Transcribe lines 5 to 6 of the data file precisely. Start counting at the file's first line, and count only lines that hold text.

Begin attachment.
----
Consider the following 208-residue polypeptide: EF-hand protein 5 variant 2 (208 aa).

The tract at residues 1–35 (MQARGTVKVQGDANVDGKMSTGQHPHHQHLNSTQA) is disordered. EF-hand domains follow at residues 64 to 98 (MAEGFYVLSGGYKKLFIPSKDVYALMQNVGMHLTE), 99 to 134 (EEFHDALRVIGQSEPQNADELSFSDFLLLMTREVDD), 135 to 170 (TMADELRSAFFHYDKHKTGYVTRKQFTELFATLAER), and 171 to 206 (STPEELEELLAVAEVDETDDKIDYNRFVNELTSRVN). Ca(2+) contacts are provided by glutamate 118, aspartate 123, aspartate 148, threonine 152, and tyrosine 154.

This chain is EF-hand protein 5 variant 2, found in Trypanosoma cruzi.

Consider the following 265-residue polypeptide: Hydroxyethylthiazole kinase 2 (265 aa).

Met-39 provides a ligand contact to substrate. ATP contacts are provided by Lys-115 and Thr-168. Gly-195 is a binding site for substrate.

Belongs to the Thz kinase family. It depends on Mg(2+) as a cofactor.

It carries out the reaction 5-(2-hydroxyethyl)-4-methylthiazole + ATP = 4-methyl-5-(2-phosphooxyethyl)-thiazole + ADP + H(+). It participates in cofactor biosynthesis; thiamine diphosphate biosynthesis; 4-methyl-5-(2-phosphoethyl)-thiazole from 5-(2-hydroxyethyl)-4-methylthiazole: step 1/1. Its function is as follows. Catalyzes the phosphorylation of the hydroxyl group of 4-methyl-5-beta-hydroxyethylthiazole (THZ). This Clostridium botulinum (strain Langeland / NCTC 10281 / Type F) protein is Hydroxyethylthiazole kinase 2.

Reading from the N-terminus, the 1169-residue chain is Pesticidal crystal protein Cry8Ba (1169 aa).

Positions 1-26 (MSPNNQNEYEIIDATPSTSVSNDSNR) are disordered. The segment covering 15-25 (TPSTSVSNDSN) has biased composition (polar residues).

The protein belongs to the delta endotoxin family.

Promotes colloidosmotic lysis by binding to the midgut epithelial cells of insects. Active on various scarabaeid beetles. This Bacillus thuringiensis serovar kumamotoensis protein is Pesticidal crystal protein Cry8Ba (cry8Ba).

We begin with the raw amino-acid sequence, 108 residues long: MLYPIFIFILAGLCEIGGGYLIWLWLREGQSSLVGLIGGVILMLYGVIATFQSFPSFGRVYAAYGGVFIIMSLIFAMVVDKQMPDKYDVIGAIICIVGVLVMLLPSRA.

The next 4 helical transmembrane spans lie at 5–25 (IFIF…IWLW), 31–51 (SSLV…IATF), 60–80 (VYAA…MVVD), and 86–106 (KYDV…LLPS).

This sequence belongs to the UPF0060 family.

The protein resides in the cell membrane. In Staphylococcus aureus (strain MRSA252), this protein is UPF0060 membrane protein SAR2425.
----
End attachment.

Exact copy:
Met-39 provides a ligand contact to substrate. ATP contacts are provided by Lys-115 and Thr-168. Gly-195 is a binding site for substrate.

Belongs to the Thz kinase family. It depends on Mg(2+) as a cofactor.